`r3d.Rd`

Generic 3D interface for 3D rendering and computational geometry.

R3d is a design for an interface for 3d rendering and computation without dependency
on a specific rendering implementation. R3d includes a collection
of 3D objects and geometry algorithms.
All r3d interface functions are named `*3d`

. They represent generic functions that delegate
to implementation functions.

The interface can be grouped into 8 categories: Scene Management, Primitive Shapes, High-level Shapes, Geometry Objects, Visualization, Interaction, Transformation, Subdivision.

The rendering interface gives an abstraction to the underlying rendering model. It can be grouped into four categories:

- Scene Management:
A 3D scene consists of shapes, lights and background environment.

- Primitive Shapes:
Generic primitive 3D graphics shapes such as points, lines, triangles, quadrangles and texts.

- High-level Shapes:
Generic high-level 3D graphics shapes such as spheres, sprites and terrain.

- Interaction:
Generic interface to select points in 3D space using the pointer device.

In this package we include an implementation of r3d using the underlying `rgl.*`

functions.

3D computation is supported through the use of object structures that live entirely in R.

- Geometry Objects:
Geometry and mesh objects allow to define high-level geometry for computational purpose such as triangle or quadrangle meshes (see

`mesh3d`

).- Transformation:
Generic interface to transform 3d objects.

- Visualization:
Generic rendering of 3d objects such as dotted, wired or shaded.

- Computation:
Generic subdivision of 3d objects.

At present, the main practical differences between the r3d functions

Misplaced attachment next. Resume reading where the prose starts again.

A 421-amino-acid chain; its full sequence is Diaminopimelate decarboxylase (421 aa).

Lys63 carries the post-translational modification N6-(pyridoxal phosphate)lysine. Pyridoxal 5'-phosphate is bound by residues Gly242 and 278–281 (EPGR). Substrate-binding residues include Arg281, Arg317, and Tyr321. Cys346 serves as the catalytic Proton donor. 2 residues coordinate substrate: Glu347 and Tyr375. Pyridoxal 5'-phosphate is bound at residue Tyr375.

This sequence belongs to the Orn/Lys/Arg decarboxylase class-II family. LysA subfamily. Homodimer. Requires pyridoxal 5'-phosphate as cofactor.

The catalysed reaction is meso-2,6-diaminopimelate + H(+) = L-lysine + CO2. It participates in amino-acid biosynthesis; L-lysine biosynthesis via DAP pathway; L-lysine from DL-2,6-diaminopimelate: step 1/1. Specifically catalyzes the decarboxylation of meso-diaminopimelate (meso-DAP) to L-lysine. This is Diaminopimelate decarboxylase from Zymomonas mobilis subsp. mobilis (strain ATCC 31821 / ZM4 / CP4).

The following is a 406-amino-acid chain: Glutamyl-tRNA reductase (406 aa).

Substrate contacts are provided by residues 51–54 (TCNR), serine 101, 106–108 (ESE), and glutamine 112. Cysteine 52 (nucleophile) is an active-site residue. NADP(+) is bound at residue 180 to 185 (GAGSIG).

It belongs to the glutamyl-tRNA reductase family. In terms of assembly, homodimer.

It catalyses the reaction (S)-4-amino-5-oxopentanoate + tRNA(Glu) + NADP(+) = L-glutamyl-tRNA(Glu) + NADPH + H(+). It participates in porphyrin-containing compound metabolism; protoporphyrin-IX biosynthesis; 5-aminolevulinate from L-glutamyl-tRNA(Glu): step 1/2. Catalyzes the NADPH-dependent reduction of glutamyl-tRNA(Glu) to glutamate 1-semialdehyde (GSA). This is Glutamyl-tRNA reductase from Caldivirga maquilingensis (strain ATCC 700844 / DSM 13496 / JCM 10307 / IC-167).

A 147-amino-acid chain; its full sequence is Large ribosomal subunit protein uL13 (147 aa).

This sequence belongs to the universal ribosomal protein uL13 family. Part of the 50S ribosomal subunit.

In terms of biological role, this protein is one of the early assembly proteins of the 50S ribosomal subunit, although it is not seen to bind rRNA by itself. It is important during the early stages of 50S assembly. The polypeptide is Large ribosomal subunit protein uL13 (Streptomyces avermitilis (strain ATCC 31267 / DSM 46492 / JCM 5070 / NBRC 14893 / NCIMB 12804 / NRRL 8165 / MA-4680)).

and the `rgl.*`

functions are as follows.

The r3d functions call
`open3d`

if there is no device open, and the
`rgl.*`

functions call `rgl.open`

. By default
`open3d`

sets the initial orientation of the coordinate
system in 'world coordinates', i.e. a right-handed coordinate system
in which the x-axis increases from left to right, the y-axis
increases with depth into the scene, and the z-axis increases from
bottom to top of the screen. `rgl.*`

functions, on the other
hand, use a right-handed coordinate system similar to that used in
OpenGL. The x-axis matches that of r3d, but the y-axis increases
from bottom to top, and the z-axis decreases with depth into the
scene. Since the user can manipulate the scene, either system can
be rotated into the other one.

The r3d functions also preserve the `rgl.material`

setting across
calls (except for texture elements, in the current implementation), whereas
the `rgl.*`

functions leave it as set by the last call.

The example code below illustrates the two coordinate systems.

`points3d`

,
`lines3d`

,
`segments3d`

,
`triangles3d`

,
`quads3d`

,
`text3d`

,
`spheres3d`

,
`sprites3d`

,
`terrain3d`

,
`select3d`

,
`dot3d`

,
`wire3d`

,
`shade3d`

,
`transform3d`

,
`rotate3d`

,
`subdivision3d`

,
`mesh3d`

,
`cube3d`

,
`rgl`

```
x <- c(0, 1, 0, 0)
y <- c(0, 0, 1, 0)
z <- c(0, 0, 0, 1)
labels <- c("Origin", "X", "Y", "Z")
i <- c(1, 2, 1, 3, 1, 4)
# rgl.* interface
rgl.open()
rgl.texts(x, y, z, labels)
rgl.texts(1, 1, 1, "rgl.* coordinates")
rgl.lines(x[i], y[i], z[i])
# *3d interface
open3d()
text3d(x, y, z, labels)
text3d(1, 1, 1, "*3d coordinates")
segments3d(x[i], y[i], z[i])
```